While men still receive a higher proportion of doctoral degrees across all scientific and engineering fields (53.8%, versus 46.2% for women ), this gap has narrowed since the mid-1980s. (There was a 31.4% gap in 1985.)
In some fields, such as the biological, agricultural and environmental life sciences—the number of doctoral degrees earned by women now exceeds those earned by men—6941 females versus 5578 males —and more women than men report definite employment in academia as their next step after earning their Ph.D.—3408 females versus 2315 males. In other disciplines, like chemistry and engineering, the gender gap in the number of doctoral degrees is still quite large, with chemistry 59.7% males and engineering 76.8% males .
It's obvious, however, that women are earning the required credentials and even obtaining faculty jobs.
Yet among faculty at four-year educational institutions, women are still underrepresented at every level of career advancement.
Life-science faculties are overwhelmingly male. Women have been earning more life science Ph.D.s than men for the past 12 years, but the gender disparity remains—especially among mid- and late-stage faculty, with early-stage 54.4% male, mid-stage 67.1% male and late-stage 73.7% male .
It isn't a simple problem of women needing a few more years to "catch up." Something else is at play in limiting the number of faculty women or leading women to leave academia earlier than men.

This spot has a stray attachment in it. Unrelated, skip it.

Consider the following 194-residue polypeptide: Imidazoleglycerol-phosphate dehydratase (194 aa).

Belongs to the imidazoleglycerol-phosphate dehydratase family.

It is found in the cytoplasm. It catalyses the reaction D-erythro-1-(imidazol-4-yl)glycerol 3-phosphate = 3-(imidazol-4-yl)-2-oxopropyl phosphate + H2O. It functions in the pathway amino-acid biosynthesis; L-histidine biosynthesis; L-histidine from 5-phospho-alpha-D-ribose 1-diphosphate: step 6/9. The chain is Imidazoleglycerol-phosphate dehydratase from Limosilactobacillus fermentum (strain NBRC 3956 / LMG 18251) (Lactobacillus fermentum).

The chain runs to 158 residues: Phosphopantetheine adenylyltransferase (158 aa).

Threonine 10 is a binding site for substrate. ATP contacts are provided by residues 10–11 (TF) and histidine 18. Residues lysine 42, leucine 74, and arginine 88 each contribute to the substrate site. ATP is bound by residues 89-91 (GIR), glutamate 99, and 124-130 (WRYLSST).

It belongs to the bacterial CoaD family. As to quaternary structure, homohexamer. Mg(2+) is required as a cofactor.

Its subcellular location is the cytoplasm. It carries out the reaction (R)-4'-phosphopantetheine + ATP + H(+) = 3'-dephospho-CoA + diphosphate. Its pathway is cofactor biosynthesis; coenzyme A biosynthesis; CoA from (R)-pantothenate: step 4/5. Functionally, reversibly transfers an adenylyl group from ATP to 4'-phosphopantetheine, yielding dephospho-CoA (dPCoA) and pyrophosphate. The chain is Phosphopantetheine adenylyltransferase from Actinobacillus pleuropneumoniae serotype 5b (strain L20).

Identifying these limiting factors is a complex pursuit. Perhaps the halls of academia are hostile to women. Maybe cumulative effects of microaggressions are to blame; maybe the status quo inadequately supports academic women who also devote significant time and energy to family obligations.
In our next two articles, we'll stir the pot on the special problems women in academia face. For now, some brief thoughts on why this disparity warrants additional attention—for the benefit of career-minded women, and for the students who would likely benefit by learning from and working with a diverse pool of professionals.
The data bring up an essential question: Is this gender disparity among science faculty in higher education a problem?
If so, why?
We expect most readers here would agree that the underrepresentation of women in science and technology fields is not good. We'd like to start a discussion about the nature of that problem, with the hope that continued dialogue might promote efforts to lessen the gender gap. One obvious problem with unequal representation in any sector of the work force is that industries—and for us, our students—are missing out on learning from people with different points of view, and different ways of thinking about and addressing issues. A subset of this problem: Young women are much less likely to see their future selves represented as faculty members, making the gender disparity somewhat of a self-perpetuating problem.